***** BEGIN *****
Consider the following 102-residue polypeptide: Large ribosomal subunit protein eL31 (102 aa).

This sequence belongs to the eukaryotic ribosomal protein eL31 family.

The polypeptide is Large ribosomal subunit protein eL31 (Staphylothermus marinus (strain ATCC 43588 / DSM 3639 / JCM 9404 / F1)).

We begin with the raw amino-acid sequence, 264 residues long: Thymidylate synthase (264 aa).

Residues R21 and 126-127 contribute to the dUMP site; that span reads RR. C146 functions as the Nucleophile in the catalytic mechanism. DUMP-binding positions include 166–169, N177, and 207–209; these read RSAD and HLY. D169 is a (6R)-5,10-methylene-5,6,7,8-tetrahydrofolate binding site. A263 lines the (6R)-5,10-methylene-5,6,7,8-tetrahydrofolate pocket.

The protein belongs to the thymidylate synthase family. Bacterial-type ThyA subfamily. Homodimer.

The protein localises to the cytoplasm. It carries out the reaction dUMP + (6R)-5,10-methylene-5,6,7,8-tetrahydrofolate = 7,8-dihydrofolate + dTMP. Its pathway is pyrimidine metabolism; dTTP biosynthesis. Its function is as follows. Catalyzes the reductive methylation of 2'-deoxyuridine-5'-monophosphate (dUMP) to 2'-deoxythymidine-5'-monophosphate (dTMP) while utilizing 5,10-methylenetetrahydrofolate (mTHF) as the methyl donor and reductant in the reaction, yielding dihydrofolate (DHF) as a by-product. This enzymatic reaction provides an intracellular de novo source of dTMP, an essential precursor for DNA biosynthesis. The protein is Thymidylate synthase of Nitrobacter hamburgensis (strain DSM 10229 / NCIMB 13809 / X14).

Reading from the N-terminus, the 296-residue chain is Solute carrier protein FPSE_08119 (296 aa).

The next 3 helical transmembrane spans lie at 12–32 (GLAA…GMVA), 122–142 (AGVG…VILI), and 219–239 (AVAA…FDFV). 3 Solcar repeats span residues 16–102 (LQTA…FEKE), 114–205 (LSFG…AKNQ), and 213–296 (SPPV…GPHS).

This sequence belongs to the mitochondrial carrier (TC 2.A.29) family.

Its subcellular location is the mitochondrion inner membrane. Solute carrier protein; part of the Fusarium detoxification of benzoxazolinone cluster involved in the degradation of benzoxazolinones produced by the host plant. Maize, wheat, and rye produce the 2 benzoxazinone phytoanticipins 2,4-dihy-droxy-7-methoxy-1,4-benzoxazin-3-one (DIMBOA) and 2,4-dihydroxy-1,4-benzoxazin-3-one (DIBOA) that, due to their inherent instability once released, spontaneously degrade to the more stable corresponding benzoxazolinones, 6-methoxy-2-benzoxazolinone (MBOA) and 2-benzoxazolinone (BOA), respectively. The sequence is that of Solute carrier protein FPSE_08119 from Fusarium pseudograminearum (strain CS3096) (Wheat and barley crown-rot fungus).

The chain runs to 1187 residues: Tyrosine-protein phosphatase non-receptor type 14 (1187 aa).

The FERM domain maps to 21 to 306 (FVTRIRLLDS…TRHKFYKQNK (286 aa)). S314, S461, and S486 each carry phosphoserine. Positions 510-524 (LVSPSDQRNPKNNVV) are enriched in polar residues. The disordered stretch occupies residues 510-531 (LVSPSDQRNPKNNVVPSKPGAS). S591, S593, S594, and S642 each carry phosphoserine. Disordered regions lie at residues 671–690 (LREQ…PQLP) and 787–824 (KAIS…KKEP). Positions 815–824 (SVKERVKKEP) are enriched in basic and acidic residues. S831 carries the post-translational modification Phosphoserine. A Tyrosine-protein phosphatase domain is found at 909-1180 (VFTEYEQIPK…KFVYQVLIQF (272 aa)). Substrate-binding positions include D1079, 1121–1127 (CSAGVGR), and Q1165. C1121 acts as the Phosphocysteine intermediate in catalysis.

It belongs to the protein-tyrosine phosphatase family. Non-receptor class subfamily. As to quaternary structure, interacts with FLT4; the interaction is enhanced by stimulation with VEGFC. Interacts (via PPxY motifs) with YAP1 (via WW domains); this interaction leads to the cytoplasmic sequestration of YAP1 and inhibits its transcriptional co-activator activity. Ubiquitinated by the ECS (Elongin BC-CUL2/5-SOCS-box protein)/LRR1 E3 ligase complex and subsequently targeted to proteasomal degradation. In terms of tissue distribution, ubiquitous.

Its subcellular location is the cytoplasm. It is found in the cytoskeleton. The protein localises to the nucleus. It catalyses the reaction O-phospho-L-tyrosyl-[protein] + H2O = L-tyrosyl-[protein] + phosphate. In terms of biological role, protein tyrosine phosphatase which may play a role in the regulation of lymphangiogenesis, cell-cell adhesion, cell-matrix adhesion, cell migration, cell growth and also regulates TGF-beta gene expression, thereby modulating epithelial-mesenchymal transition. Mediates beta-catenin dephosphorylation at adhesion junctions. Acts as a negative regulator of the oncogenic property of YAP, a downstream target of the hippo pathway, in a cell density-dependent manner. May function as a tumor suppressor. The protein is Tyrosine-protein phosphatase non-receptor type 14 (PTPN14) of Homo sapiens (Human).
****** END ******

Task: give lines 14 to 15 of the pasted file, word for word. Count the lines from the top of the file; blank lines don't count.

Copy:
It belongs to the protein-tyrosine phosphatase family. Non-receptor class subfamily. As to quaternary structure, interacts with FLT4; the interaction is enhanced by stimulation with VEGFC. Interacts (via PPxY motifs) with YAP1 (via WW domains); this interaction leads to the cytoplasmic sequestration of YAP1 and inhibits its transcriptional co-activator activity. Ubiquitinated by the ECS (Elongin BC-CUL2/5-SOCS-box protein)/LRR1 E3 ligase complex and subsequently targeted to proteasomal degradation. In terms of tissue distribution, ubiquitous.

Its subcellular location is the cytoplasm. It is found in the cytoskeleton. The protein localises to the nucleus. It catalyses the reaction O-phospho-L-tyrosyl-[protein] + H2O = L-tyrosyl-[protein] + phosphate. In terms of biological role, protein tyrosine phosphatase which may play a role in the regulation of lymphangiogenesis, cell-cell adhesion, cell-matrix adhesion, cell migration, cell growth and also regulates TGF-beta gene expression, thereby modulating epithelial-mesenchymal transition. Mediates beta-catenin dephosphorylation at adhesion junctions. Acts as a negative regulator of the oncogenic property of YAP, a downstream target of the hippo pathway, in a cell density-dependent manner. May function as a tumor suppressor. The protein is Tyrosine-protein phosphatase non-receptor type 14 (PTPN14) of Homo sapiens (Human).